This title was first published in 2001. With critical observations on past approaches to this issue and the proposal of alternative lines of inquiry, this book is concerned with the attempts made by sociologists (and to a lesser extent, doctors) to account for patterns of social conduct that are observably associated with periods of illness. The author argues that medical sociologists have confused the proper realms of biological and sociological inquiry, and that it is this confusion that lies at the heart of the paucity of genuinely informative work in this field. The first chapter examines some of the influential explanations of the social consequences of illness that medical sociologists have put forward. The author analyzes representative selections from the body of literature on illness behaviour and on attempts to formulate accounts of illness within that tradition.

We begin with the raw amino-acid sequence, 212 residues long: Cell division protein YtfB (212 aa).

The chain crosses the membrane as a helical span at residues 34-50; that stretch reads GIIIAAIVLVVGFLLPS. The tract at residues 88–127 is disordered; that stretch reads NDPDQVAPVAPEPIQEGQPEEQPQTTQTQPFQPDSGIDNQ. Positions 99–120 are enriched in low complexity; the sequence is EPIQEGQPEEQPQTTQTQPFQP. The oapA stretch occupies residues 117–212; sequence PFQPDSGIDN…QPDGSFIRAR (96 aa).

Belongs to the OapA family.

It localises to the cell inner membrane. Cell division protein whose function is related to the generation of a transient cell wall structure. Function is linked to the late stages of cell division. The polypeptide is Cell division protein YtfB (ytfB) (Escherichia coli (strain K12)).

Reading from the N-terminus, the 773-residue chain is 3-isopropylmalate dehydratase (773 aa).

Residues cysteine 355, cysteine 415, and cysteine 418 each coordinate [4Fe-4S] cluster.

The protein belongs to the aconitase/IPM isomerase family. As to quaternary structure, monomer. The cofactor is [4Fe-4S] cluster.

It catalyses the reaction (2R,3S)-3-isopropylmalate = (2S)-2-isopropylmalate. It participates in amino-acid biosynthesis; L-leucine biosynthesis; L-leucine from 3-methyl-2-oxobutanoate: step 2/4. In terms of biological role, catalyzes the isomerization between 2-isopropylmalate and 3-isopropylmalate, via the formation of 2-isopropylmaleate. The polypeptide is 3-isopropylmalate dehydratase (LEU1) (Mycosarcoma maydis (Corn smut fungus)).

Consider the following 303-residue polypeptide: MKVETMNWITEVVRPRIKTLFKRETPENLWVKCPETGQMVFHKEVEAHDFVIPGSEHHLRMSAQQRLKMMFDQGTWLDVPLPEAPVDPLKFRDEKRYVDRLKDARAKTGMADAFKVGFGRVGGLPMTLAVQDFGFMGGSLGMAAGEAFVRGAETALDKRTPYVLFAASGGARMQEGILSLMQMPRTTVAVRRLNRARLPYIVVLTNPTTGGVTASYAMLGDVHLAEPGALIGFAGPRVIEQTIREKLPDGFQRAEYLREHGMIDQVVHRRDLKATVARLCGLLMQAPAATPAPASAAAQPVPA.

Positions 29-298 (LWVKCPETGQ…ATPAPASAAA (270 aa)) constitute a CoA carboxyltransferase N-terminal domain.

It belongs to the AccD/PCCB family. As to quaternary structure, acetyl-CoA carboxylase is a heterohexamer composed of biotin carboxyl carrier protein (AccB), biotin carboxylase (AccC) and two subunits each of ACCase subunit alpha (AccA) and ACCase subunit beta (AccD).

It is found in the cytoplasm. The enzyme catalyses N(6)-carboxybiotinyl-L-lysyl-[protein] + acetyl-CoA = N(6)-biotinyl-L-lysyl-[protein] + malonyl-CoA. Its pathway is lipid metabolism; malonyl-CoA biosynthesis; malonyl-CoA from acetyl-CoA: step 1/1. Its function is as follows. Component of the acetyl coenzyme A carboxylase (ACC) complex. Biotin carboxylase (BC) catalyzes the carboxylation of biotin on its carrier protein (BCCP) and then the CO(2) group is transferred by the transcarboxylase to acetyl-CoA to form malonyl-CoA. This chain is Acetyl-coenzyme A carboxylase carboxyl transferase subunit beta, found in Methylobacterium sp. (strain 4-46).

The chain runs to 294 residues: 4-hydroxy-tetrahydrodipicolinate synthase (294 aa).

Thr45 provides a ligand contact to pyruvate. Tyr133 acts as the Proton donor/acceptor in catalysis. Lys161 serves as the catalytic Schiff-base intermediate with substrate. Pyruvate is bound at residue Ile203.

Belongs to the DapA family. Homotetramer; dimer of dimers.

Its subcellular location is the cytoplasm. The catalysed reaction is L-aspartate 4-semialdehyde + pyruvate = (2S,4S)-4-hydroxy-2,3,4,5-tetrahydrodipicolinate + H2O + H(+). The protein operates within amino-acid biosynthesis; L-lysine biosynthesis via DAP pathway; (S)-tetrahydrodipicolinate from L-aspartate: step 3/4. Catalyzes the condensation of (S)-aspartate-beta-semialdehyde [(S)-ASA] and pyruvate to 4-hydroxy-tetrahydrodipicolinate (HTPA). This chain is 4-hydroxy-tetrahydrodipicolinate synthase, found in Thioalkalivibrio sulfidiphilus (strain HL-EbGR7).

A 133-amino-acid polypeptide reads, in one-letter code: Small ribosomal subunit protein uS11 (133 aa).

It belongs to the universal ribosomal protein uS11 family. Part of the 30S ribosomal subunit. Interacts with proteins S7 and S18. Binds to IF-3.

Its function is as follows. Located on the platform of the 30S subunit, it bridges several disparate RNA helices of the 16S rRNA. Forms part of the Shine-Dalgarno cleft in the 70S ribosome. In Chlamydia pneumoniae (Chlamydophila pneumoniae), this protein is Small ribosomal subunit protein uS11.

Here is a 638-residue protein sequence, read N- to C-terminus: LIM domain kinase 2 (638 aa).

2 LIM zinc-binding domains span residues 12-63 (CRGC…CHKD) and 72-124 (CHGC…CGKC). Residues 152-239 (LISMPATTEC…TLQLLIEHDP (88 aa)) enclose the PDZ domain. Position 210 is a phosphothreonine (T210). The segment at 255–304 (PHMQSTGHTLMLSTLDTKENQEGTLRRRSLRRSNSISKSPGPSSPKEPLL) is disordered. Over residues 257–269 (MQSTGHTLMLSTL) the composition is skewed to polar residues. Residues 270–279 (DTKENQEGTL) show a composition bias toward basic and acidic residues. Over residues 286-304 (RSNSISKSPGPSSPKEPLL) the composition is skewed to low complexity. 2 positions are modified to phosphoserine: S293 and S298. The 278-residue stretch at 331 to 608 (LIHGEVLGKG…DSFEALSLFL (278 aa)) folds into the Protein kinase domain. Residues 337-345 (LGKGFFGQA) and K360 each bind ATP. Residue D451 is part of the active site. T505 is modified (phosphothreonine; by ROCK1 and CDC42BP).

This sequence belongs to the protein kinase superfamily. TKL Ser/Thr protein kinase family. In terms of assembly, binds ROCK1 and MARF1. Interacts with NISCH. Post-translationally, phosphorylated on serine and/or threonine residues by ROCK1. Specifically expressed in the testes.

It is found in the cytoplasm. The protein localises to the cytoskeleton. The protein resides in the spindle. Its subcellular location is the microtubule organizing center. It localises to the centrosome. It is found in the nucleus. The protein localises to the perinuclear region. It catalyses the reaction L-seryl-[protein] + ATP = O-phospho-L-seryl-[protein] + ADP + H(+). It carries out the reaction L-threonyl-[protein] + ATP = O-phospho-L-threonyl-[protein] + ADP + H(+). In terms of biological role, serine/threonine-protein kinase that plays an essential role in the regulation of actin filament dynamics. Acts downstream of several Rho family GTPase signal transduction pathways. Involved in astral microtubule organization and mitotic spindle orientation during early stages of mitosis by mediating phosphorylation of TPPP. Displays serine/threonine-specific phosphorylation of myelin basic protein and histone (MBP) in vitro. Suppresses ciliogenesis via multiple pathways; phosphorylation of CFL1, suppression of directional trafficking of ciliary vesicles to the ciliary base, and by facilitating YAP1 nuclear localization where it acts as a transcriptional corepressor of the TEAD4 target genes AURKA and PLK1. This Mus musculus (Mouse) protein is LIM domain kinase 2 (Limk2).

Table of Contents
Introduction 1 Illness Behaviour: The Failure of Positivism 2 Illness as Social Action 3 Accounts of Illness 4 Illness and Everyday Life 5 Illness and Sufferers 6 The Way Forward?